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Deck maintenance

Well, it’s that time of year again! Time to consider whether or not this is the year to spruce up your deck for maintenance or just get a new deck all together!

Siding and Deck Maintenance Tips

Your deck is a rustic, natural addition to your home. All decks need protection from the damaging effects of moisture and the sun no matter your wood selection, whether it’s redwood, cedar, pressure-treated* pine or fir, or exotic hardwoods.

The appearance of your deck’s wood will change over time. Don’t expect the uniform look of a newly constructed deck to last indefinitely. Varying degrees of exposure to ultra violet rays from the sun, water and heavy foot traffic patterns will alter the appearance of all wood.

Protecting your deck with a quality finish will lessen the negative effects of these elements and keep your deck’s surface looking its best for years to come.

Tips on Deck Care

  • Allow new decks to weather 4-6 weeks. To provide adequate protection, the stain or clear finish must penetrate the pores of the wood and not be allowed to puddle or dry onto the surface of the deck. Wood grains can be very tight as a result of the milling process. Natural weathering wears down the “mill glaze” and opens the pores of the wood allowing proper penetration of the finish. A good way to test if wood is ready to be coated is to sprinkle a few drops of water on it. If the water is absorbed into the wood the substrate is ready for coating. If the water beads up, allow more weathering. If you desire to finish the surface sooner, lightly sand to remove the mill glaze and use a deck cleaner. (Pressure-treated lumber needs to dry out 4-6 weeks before applying a finish). Previously coated decks. If your deck’s wood appears to have been coated and no grain is showing, it has probably been painted or stained with a solid coating. This product needs to be removed and the deck cleaned to bring back the bare wood and grain.
  • All surfaces must be clean and dry. On older decks, use of a cleaner or wood restorer may be necessary. If mildew is present, use a deck cleaner to kill it and at the same time clean the deck. Use the cleaner specified by the brand of deck finish you will be using. Note: before applying the deck finish, the wood must be completely dry. Temperature and humidity affect drying time. Two or more days may be necessary.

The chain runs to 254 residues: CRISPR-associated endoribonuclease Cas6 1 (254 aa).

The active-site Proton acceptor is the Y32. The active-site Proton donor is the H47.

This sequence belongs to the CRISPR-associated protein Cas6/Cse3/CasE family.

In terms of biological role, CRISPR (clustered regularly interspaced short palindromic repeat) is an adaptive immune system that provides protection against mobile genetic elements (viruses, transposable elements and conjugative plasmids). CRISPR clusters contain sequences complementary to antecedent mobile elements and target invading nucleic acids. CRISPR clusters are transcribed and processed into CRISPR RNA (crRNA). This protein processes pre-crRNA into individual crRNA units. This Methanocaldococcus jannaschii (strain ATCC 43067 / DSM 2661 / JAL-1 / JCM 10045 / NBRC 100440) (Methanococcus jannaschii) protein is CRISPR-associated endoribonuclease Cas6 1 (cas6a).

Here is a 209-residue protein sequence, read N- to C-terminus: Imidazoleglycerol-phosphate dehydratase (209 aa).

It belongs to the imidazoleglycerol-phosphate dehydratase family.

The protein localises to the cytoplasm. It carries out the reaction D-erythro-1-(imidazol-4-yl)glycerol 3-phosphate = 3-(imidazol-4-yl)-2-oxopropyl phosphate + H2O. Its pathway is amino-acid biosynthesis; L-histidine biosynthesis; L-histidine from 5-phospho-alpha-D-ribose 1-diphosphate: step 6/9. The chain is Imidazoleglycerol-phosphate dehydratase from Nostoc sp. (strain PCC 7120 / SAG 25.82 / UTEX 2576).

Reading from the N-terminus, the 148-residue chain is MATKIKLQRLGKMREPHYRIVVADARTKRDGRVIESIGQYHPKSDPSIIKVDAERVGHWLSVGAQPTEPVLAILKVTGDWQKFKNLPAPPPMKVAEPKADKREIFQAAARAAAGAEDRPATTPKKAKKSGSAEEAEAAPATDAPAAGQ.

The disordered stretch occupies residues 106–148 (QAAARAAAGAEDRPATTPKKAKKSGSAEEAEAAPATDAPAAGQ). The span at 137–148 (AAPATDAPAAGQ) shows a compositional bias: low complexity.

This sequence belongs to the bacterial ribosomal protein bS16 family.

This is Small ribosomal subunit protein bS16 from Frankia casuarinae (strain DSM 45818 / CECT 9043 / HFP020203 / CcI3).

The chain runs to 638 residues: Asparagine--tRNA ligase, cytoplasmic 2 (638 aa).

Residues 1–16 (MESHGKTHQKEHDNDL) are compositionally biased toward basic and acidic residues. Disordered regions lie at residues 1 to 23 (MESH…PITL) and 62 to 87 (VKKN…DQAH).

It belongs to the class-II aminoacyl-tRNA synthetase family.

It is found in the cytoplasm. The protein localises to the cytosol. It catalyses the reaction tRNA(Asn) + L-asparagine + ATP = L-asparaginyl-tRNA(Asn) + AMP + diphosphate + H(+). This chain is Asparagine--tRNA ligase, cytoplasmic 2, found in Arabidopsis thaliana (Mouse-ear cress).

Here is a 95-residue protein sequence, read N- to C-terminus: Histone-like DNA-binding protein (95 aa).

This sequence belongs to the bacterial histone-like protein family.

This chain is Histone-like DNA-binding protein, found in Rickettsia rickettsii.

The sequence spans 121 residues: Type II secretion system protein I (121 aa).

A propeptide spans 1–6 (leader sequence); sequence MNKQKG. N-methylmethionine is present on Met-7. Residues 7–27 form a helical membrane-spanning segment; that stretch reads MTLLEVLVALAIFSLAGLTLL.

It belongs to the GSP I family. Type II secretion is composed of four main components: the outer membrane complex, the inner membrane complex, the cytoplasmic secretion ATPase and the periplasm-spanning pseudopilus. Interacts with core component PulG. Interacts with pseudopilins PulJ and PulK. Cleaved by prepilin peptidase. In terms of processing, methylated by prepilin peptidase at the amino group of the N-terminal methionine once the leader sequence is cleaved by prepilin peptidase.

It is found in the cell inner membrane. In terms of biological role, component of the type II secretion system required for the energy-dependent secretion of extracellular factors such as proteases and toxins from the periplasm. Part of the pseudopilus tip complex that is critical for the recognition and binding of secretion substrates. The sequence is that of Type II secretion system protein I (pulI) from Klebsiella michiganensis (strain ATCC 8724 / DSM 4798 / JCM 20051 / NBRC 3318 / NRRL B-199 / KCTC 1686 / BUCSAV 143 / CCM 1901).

• Use a quality, oil-based deck stain. These stains provide varying degrees of UV protection as well as offers a wide selection of colors. Never use solid siding stain or paint on a deck. In this application, these will usually peel. There are, however, solid deck stains that will perform better. Follow the manufacturer’s instructions on the label or other product specific literature.
  • Do not apply stain in direct sunlight. If possible, work during shaded hours.
  • Apply the deck finish product with a deck staining brush or painting pad. Apply just enough of the product to satisfy the porosity. Back brush to work into the grain and remove excess puddles of product.
  • Try to maintain a wet edge by staining only a few boards at a time. Avoid lap marks by applying a continuous wet film of stain.
  • Let stain dry thoroughly before using deck. Allow 12-24 hours depending on temperature and humidity.
  • Plan on periodic maintenance. Most decks, depending on use and exposure, will need cleaning and re-staining every year or two to maintain their beauty.


~This post inspired/contributed by ColorGuild. ColorGuild, the global paint and color authority, is a member based organization serves as a definitive resource on color and coatings.  As a member of ColorGuild, we welcome their contributions.


It’s that time of year again!  The sun is showing itself more and more often, you’re getting anxious for summer vacations, family barbeques, and just relaxing outside on your deck and enjoying the sweet smell of summer in the Northwest.

Question is… is it time to recoat that deck again?

Maintenance of your deck is the single most important thing in keeping the wood conditioned and protected from the NW winters.  Typically in the Pacific NW, a decks horizontal surface should be recoated every 2-3 years depending on exposure to weather. The vertical rails and such can go a little longer.  Is your deck partially covered?  To keep those uncovered areas looking as good as the others this is crucial to keep up on.


How do you know it’s really time to recoat?  Well, it should be weathered. Visually inspect the surface coating and when it appears faded and spray the surface with water.  If it penetrates and turns the wood dark due to the moisture, this is an indication that it’s time for a new coat. If it still repels water you do not need to recoat at this time.

Keeping up on this ritual is the most important thing to ensure your deck lasts for season’s to come.